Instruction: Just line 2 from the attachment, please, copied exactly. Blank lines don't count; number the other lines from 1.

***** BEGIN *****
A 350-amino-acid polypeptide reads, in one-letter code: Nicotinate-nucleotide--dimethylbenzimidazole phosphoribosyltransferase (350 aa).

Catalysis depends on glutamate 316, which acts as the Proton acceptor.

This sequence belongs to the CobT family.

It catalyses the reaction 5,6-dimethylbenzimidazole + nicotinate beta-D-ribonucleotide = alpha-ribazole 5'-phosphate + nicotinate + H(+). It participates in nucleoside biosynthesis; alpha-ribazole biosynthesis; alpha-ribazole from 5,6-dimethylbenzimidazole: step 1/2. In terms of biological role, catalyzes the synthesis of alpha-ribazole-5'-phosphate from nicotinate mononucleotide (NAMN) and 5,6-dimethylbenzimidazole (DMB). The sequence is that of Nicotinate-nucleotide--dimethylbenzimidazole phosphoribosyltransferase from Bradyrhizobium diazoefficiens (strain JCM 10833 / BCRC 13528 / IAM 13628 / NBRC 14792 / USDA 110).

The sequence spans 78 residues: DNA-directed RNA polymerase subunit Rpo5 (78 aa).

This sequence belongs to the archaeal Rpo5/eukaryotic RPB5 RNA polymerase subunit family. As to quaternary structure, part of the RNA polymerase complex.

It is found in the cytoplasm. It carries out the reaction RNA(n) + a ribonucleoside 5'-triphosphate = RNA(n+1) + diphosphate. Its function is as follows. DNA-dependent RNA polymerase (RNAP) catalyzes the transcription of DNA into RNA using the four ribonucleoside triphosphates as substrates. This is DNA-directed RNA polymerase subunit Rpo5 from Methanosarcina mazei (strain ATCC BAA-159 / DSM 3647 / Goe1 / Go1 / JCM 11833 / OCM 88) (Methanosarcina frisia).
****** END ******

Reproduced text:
Catalysis depends on glutamate 316, which acts as the Proton acceptor.